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This News Analysis looks at the proposed temporary changes to winding-up petitions introduced by the Corporate Insolvency and Governance Bill.
The coronavirus (COVID-19) pandemic and the resulting lockdown and social distancing measures introduced by the UK government continue to have a profound effect on businesses and the economy. On 20 March 2020, the government announced that businesses including restaurants, pubs and leisure centres must close, and on 23 March 2020 a full lockdown was introduced, sending huge parts of the private sector into hibernation. The forced closure of businesses has threatened the financial health of many previously successful companies, while for those already struggling it has proved to be the tipping point.
In order to mitigate the economic consequences of coronavirus and keep the economy on life support, the government has introduced a range of measures, from financial support initiatives to legislative reform.
The Coronavirus Act 2020 (CA 2020) took effect from 26 March 2020, and contains a provision (CA 2020, s 82) prohibiting landlords taking steps during the ‘relevant period’ to forfeit a ‘relevant business tenancy’ on the grounds of non-payment of rent and other sums falling due under the lease. In response to this prohibition, it was found that landlords were instead looking to invoke the winding-up regime and on 23 April 2020 the Business Secretary announced further measures to protect commercial tenants from these ‘aggressive’ rent collection strategies and to ‘safeguard the UK high street’ by temporarily voiding statutory demands and winding-up petitions issued against commercial tenants.
The Business Secretary’s announcement was however met with confusion, as the ‘notes to editors’ supporting the press announcement suggested that this temporary voiding might apply to all winding-up petitions, and not just those issued against commercial tenants. This point was raised in Re Saint Benedict’s Land Trust Ltd; Re Shorts Gardens LLP  EWHC 1001 (Ch),  All ER (D) 159 (Apr) which concerned an application to restrain the presentation of a winding-up petition.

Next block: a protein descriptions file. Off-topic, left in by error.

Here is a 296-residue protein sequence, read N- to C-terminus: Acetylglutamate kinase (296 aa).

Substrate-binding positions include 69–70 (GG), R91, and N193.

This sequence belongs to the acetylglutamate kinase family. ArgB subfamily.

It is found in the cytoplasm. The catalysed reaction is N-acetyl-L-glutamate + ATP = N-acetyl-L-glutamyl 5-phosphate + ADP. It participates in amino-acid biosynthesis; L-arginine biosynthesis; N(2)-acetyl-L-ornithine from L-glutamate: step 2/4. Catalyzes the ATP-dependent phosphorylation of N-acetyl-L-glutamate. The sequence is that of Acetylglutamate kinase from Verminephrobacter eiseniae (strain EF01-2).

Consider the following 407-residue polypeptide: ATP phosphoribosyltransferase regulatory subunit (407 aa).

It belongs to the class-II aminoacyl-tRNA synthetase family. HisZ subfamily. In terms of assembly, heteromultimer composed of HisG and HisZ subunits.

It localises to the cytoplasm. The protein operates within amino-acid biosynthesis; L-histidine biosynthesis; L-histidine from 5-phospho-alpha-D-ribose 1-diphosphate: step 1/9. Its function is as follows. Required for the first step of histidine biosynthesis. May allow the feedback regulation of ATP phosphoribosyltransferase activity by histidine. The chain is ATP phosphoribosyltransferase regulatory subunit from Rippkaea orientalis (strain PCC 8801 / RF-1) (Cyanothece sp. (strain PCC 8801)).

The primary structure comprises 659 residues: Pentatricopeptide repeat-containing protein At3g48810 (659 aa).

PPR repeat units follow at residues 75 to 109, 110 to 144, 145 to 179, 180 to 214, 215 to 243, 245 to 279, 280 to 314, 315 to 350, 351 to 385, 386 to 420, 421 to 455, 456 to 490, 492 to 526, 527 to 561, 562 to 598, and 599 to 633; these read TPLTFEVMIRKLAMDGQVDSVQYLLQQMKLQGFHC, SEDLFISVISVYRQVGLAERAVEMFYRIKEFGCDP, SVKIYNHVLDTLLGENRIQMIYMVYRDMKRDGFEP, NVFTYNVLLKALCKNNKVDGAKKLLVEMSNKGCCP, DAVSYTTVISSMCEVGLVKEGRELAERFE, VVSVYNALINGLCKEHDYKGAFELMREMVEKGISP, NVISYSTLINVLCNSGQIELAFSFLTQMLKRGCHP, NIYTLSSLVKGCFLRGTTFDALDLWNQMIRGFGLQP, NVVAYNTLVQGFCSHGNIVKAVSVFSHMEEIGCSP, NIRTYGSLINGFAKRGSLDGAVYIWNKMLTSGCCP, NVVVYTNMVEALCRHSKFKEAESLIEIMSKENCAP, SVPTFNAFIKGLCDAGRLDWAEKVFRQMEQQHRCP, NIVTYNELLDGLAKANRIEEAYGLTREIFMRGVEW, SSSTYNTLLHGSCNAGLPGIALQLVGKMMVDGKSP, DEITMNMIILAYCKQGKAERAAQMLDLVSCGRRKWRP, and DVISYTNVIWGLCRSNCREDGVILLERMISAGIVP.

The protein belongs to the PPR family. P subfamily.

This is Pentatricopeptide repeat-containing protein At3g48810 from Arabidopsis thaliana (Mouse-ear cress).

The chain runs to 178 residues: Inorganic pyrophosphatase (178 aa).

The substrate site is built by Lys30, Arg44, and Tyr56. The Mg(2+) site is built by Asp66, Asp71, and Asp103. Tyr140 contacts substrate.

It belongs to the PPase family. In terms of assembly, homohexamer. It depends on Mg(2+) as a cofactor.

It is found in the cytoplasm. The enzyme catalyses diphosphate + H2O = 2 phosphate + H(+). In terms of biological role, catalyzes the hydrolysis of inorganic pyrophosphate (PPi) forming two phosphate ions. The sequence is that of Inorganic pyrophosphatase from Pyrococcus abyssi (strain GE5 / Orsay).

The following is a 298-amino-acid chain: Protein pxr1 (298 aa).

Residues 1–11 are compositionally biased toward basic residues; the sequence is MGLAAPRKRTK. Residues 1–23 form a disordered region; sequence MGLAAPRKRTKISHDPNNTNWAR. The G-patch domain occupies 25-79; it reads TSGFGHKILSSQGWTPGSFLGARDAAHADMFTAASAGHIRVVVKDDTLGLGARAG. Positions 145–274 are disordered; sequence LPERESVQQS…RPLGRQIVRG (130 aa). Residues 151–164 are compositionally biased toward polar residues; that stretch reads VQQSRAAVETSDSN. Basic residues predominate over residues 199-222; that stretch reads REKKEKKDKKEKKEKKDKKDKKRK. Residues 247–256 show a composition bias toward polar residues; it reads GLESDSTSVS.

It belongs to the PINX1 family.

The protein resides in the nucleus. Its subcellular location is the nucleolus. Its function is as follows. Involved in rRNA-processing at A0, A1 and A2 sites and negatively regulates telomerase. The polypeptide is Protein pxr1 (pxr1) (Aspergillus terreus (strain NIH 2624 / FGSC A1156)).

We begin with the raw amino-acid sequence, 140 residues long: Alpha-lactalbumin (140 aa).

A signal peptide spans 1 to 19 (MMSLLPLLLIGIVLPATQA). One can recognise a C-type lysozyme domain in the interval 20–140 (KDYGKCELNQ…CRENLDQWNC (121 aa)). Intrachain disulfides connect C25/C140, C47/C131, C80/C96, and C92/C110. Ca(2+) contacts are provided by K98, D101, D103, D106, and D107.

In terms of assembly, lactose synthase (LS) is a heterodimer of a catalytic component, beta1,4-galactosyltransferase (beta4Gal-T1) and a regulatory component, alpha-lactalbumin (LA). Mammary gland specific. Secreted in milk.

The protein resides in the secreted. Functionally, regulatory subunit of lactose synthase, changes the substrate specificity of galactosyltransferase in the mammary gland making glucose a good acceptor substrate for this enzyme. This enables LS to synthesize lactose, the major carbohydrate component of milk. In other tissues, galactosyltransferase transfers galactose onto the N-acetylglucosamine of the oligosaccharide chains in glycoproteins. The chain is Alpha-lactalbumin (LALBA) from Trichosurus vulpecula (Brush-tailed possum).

On 20 May 2020, the much-anticipated Corporate Insolvency and Governance Bill was introduced. The Bill seeks to make a number of far-reaching changes to UK insolvency law, some permanent and some temporary (see News Analysis: Corporate Insolvency and Governance Bill). Unlike the temporary changes to winding-up petitions, many of the changes are based on the 2016 Insolvency and Corporate Governance consultation, which the government responded to in August 2018.
For further information on the other key aspects of the Corporate Insol
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Stephen qualified as a solicitor in 2005 and joined the Restructuring and Insolvency team at Lexis®PSL in September 2014 from Shoosmiths LLP, where he was a senior associate in the restructuring and insolvency team.
Primarily focused on contentious and advisory corporate and personal insolvency work, Stephen’s experience includes acting for office-holders on a wide range of issues, including appointments, investigations and the recovery and realisation of assets (including antecedent transaction claims), and for creditors in respect of the impact on them of the insolvency of debtors and counterparties.
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